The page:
In this week’s Budget, the Chancellor, Phillip Hammond, announced a new VED policy for diesel cars. Under the new rules, all new diesel cars that do not meet RDE2 standards, will move up by one VED bracket.

So, what is RDE2? And what could this mean for improving air quality?

What is an RDE2 diesel?

When a new car is certified for sale in the UK and Europe, it must undergo strict emissions testing. Current standards state that, under standard laboratory testing, a new diesel or petrol car must emit no more than 0.080g/km of nitrogen oxide (NOx).

RDE stands for Real Driving Emissions. This is the test that can be used by vehicle manufacturers to test the emissions a car produces under real driving conditions (e.g. not in a laboratory).

RDE was introduced in September 2017 and, at the moment, OEMs have the option of putting new cars through the test, in addition to the standard laboratory emissions test. It will not be mandatory for all new cars to be put through RDE until September 2019.

However, because there is an expected difference between emissions from a car in the laboratory and under real world testing, there are different stages of RDE.

The first stage allows a car to emit 2.1 times the amount of NOx during RDE testing.

The second stage, RDE2, allows cars to emit 1.5 times the amount of NOx during RDE testing. This becomes mandatory for all cars on sale by January 2021.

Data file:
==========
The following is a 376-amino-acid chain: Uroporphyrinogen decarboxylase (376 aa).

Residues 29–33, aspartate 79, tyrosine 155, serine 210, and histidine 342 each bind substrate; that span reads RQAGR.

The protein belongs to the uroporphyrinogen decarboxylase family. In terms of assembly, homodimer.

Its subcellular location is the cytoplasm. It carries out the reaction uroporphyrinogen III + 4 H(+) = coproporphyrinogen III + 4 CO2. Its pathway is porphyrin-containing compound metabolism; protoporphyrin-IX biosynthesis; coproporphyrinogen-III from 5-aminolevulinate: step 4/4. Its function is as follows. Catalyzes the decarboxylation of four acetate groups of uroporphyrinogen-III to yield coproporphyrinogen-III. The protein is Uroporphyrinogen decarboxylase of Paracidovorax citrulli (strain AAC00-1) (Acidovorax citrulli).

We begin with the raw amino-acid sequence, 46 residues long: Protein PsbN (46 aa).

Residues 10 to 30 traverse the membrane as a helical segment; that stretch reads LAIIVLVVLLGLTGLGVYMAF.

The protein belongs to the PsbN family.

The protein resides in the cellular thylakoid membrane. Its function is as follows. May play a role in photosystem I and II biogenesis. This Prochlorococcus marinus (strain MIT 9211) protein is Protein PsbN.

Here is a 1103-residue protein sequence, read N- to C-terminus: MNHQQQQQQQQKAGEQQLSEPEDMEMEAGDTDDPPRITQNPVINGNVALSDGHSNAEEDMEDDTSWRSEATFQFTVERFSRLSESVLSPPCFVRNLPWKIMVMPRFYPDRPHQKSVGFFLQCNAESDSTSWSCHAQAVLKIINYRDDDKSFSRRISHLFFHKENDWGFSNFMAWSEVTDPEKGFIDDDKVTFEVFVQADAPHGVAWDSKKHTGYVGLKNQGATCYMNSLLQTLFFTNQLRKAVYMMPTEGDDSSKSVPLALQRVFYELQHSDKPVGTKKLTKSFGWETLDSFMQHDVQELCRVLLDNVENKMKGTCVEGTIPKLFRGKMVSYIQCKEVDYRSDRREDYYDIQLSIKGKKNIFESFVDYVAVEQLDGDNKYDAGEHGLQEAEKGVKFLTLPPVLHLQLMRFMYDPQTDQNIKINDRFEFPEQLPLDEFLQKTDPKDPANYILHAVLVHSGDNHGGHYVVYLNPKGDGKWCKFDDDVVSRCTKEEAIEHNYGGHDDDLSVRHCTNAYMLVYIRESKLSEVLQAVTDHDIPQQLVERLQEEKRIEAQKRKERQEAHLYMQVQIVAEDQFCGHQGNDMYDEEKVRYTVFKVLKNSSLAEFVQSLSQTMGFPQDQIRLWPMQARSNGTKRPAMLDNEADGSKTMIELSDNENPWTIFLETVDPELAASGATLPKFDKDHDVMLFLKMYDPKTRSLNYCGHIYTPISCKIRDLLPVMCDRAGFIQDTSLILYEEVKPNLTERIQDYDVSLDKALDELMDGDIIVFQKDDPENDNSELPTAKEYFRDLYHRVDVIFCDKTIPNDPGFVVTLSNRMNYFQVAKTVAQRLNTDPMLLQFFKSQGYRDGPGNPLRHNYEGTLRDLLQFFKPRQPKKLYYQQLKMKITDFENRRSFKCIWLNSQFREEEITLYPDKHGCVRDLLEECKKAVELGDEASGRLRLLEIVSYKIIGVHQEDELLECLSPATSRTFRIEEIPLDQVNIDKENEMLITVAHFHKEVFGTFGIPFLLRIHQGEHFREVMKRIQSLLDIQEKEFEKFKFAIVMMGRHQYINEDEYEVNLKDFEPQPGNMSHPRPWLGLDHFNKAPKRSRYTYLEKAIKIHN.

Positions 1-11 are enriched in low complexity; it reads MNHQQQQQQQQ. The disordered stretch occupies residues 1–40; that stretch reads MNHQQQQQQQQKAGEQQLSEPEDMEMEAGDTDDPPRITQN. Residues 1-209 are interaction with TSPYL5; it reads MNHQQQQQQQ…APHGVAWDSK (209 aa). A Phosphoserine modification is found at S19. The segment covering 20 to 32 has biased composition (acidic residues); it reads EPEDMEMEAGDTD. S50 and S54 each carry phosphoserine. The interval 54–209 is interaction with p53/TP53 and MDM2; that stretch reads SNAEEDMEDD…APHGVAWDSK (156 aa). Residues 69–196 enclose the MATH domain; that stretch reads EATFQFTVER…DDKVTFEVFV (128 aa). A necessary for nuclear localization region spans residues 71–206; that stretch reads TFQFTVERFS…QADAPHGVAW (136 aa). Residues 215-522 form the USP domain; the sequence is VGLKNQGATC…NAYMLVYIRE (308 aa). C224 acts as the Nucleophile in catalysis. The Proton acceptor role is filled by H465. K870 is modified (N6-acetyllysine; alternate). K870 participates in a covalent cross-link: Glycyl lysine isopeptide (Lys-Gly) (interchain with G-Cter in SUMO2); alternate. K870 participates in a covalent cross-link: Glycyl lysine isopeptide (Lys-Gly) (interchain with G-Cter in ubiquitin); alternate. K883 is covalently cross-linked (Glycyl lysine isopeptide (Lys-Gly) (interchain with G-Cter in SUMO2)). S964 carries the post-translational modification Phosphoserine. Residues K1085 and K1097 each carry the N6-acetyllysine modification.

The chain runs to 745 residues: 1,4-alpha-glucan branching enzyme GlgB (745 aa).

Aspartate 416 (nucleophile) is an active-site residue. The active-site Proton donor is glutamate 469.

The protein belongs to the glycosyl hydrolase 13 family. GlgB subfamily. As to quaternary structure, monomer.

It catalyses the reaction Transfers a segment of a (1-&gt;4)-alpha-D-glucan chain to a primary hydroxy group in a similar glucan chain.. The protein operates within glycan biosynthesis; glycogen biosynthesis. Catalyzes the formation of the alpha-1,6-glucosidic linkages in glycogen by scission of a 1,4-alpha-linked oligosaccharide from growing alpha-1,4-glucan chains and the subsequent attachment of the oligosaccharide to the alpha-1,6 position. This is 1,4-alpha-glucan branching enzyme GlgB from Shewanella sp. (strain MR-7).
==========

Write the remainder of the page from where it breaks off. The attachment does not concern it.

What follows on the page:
Is RDE2 the only clean diesel?

On paper, RDE2 diesels will be the lowest-emitting diesel cars ever on sale.

However, in reality, the issue is more complex. An RDE2 diesel will be able to emit up to 0.120g/km NOx under the RDE test. Yet, data from Emissions Analytics shows that there are already non-RDE diesels on sale that emit less than this.

The EQUA Aq Index, powered by Emissions Analytics, rates the real-world NOx emissions of every new car on sale today. A car that it rated as A+ emits 0.060g/km NOx, while an A-rated car emits 0.080g/km NOx in the real world.

There are currently more than 20 A+ and A-rated diesel cars featured on the EQUA Aq Index, all of which will be subject to the Chancellor’s new VED hike.

Will the new Budget policy on diesel improve air quality?

The new Budget policy may have some impact on air quality. However, with RDE2 not due to come into full force for more than four years (2021), the results won’t be felt for some time.

There is also some concern within the automotive industry about the negative impact this measure will have on new diesel sales.

The Budget announcement is a significant acknowledgement from government that not all Euro-6 diesels are as good as each other. However, this will be an unfair penalty on the small number of manufacturers that are already selling genuinely clean diesels. This will likely impact on diesel car sales and residual values, without tackling the real air quality issue caused by older, dirty diesels.

Nick Molden, Founder and CEO of Emissions Analytics

Click here for a full rundown of all the major automotive announcements from this week’s Budget.

This story was written by automotive PR specialists Torque Agency Group.